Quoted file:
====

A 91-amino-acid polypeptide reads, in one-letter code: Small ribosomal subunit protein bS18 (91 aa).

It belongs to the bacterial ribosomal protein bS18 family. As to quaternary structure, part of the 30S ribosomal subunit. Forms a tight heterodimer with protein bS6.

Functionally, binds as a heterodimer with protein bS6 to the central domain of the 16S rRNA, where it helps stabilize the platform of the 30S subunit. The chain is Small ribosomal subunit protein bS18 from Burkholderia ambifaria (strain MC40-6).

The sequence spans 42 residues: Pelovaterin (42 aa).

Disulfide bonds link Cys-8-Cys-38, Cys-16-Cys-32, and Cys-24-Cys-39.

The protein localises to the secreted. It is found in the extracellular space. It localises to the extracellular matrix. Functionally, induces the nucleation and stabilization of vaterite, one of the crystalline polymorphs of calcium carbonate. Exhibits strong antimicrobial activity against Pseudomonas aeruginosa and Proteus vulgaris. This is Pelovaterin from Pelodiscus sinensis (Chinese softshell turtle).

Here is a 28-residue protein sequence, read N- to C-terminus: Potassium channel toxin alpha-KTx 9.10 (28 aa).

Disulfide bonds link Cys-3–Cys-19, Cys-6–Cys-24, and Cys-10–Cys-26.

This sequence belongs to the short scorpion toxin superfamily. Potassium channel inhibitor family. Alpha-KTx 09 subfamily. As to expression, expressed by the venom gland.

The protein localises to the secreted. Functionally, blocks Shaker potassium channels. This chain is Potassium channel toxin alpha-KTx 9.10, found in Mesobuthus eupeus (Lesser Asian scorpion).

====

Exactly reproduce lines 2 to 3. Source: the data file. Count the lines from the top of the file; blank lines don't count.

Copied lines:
It belongs to the bacterial ribosomal protein bS18 family. As to quaternary structure, part of the 30S ribosomal subunit. Forms a tight heterodimer with protein bS6.

Functionally, binds as a heterodimer with protein bS6 to the central domain of the 16S rRNA, where it helps stabilize the platform of the 30S subunit. The chain is Small ribosomal subunit protein bS18 from Burkholderia ambifaria (strain MC40-6).